At some point during the 10-to-18-year lifespan of your clothes dryer, the drum will stop spinning. This problem never occurs at a convenient time and sets us behind in our regular weekly schedule. Not to worry, as this is a common repair problem; certain dryer parts will wear out or weaken as the dryer ages, resulting in your dryer not spinning.
Please Note: Our Dryer Doctors have repaired this exact problem numerous times. You may call or request dryer repair service online, and we will respond quickly. Please read this page thoroughly before attempting to correct the problem yourself.
Before assuming a component has failed, first check to see if:
- The dryer is plugged in.
- A breaker has not tripped.
- The door is closed tightly.
If these check out, the issue with your dryer is likely one of the following.
6 Reasons Why Your Drum Is Not Turning
There are several reasons why your dryer has stopped spinning. Repairing the dryer, depending on the issue, can be fairly simple or complex. One or more parts may need replacing if your dryer has stopped spinning. Determining which components have failed will require access underneath the drum. This article covers six possibilities:
- Broken Drive Belt
- Drum Roller Failure
- Roller Axle Failure
- Slide, Glide or Pad Failure
- Drum Bearing Failure
- Motor Failure
Caution: If you attempt to fix your dryer yourself, always unplug the cord, and wear safety gloves when removing the front panel and bulkhead. The items below require removing the front of the dryer, the front panel, and the bulkhead to perform the repair. The process will vary depending on your dryer brand.
Time Required: Most dryer repairs require 45 minutes to 2.5 hours, depending on your experience level, the part that needs replacing, dryer brand. Certain clothes dryers may require 6 to 10 screws removed to prep the dryer for disassembly, while others may have up to 20 screws. In addition, it may require disconnecting electrical components to gain access to the part that needs replacing.
The drive belt is a long, slender belt that wraps around the dryer drum, a tension pulley, and then around the drive motor pulley. Over time, the belt can break from regular use. If the belt is broken, the drum will not turn.
To quickly determine if the belt is broken, reach into the dryer and turn the drum by hand. If the drum spins easily, the belt is likely broken. Before ordering a new one, you will need access underneath the drum to confirm it is broken.
Drum Roller Failure
Most dryers have two drum rollers at the rear of the dryer. Some models use rollers on the front as well. The rollers must spin freely to work properly. When rollers fail, the dryer may not turn properly.
Remove the belt from the dryer and try turning the drum by hand. Check the support rollers for wear if the drum does not rotate freely. You will need to remove the drum to do this. If you need to replace one or more, we have found cleaning the shaft thoroughly before installing the new rollers is best.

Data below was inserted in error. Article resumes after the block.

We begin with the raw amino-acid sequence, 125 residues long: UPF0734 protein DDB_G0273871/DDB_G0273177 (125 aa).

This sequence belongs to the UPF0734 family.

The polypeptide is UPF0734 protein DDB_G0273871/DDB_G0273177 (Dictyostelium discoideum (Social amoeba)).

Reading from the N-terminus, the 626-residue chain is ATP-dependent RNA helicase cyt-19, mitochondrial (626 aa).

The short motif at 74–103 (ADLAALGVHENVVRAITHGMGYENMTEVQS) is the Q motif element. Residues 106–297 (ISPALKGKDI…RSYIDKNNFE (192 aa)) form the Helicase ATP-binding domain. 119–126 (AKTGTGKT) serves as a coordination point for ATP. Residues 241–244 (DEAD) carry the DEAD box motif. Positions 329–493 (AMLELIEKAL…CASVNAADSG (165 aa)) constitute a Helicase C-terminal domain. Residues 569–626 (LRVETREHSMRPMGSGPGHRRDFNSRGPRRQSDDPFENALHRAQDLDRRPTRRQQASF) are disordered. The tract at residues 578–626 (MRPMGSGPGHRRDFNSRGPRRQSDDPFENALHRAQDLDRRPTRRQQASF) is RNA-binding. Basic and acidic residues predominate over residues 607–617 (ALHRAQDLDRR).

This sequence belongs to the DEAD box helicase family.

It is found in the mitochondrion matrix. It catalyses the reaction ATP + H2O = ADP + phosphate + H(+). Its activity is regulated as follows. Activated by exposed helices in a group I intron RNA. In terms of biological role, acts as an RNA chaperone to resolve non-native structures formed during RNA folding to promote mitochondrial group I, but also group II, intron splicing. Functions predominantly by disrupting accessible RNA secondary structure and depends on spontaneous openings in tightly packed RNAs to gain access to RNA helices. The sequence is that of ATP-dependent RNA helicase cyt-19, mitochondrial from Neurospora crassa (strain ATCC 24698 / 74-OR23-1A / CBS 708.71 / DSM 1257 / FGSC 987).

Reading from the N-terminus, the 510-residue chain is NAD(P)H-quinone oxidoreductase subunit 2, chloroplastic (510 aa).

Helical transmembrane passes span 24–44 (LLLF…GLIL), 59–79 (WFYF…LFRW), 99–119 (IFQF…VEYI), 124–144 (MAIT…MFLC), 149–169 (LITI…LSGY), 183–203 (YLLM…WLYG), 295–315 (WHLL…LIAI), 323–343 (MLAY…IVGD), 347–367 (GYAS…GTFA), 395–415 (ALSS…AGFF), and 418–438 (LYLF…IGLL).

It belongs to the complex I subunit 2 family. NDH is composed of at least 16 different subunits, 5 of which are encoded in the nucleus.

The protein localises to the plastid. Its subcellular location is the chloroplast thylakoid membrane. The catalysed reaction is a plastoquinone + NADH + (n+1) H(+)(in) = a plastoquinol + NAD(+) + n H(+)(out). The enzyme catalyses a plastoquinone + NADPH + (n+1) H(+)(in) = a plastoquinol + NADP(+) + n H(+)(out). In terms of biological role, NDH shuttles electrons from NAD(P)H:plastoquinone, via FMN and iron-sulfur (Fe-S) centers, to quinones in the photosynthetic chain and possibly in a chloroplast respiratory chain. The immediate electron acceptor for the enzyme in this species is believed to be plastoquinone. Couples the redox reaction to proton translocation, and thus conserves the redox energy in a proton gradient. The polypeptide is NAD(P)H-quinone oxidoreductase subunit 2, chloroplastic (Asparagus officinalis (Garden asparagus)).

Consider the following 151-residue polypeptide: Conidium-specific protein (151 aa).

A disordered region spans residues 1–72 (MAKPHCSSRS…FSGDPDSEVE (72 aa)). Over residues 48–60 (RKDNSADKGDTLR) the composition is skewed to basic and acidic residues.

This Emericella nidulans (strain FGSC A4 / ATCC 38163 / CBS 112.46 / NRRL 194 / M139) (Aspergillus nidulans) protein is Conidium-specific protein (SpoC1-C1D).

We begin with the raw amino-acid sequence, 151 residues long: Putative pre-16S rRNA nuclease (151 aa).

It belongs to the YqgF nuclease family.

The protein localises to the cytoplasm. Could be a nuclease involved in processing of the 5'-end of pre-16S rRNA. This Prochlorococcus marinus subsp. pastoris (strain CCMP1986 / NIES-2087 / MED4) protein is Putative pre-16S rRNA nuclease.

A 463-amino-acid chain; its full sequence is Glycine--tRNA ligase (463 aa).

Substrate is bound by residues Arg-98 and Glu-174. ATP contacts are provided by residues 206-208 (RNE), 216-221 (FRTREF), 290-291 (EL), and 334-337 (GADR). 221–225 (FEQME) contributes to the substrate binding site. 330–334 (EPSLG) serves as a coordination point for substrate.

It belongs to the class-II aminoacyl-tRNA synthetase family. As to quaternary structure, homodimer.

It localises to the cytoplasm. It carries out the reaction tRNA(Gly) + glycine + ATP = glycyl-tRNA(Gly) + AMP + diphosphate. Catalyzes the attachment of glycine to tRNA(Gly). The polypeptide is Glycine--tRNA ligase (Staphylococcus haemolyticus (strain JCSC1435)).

Roller Axle Failure
Remove the belt from the dryer and try turning the drum by hand to determine if the support rollers are worn. You may hear a noise when turning if the rollers aren’t in good condition.
If the drum does not rotate freely, remove the drum and visually inspect the support rollers for wear. If the rollers spin freely without wobbling, replacement is not needed. If a roller wobbles and does not spin freely, we recommend replacement. As a preventative measure, clean all axles before installing new rollers.
Slide, Glide, or Pad Failure. (Described by various names)
Some brands utilize these to support the front of the drum. If worn, the drum may catch or bind, inhibiting consistent rotation. These drum glides are small plastic pieces supporting the dryer drum’s front.
As the drum rotates, it slides on these plastic pieces. As the drum glides wear, the drum can start binding, resulting in strain on the motor. If this happens, the motor shuts down, preventing the dryer from turning.
To determine if the drum glides require replacement, inspect each for wear. If one or more of the glides is compromised, replace all of the glides as a set.
Drum Bearing Failure
The drum bearing is located on the rear of the dryer drum. If the drum bearing has worn to a point where the drum is not turning freely, it strains the motor, which can result in the dryer stopping mid-cycle.
To determine if the drum bearing is at fault, remove the dryer belt and try to spin the drum by hand. If the drum rotates freely, it is unlikely that the drum bearing has failed. If the drum does not rotate freely or makes a noise when turning, replace the bearing.
The drive motor turns the drum and the blower wheel to exhaust the air. First, check the motor to see if it makes a humming noise. If the engine still hums, remove the belt and check the blower wheel to ensure it is not obstructed. Next, with the belt removed, try rotating the drum by hand.
If the drum does not rotate freely, determine what is causing the drum to bind. The drive motor might be defective if the drum turns freely and the blower wheel is clear of obstructions. If you suspect the motor is at fault, replace it.
We Have You Covered!
We have seen each of these dryer problems numerous times and would be happy to diagnose and repair your unit. Our online scheduling is simple and efficient and will quickly walk you through the process. You may also speak to one of our friendly office staff by phone.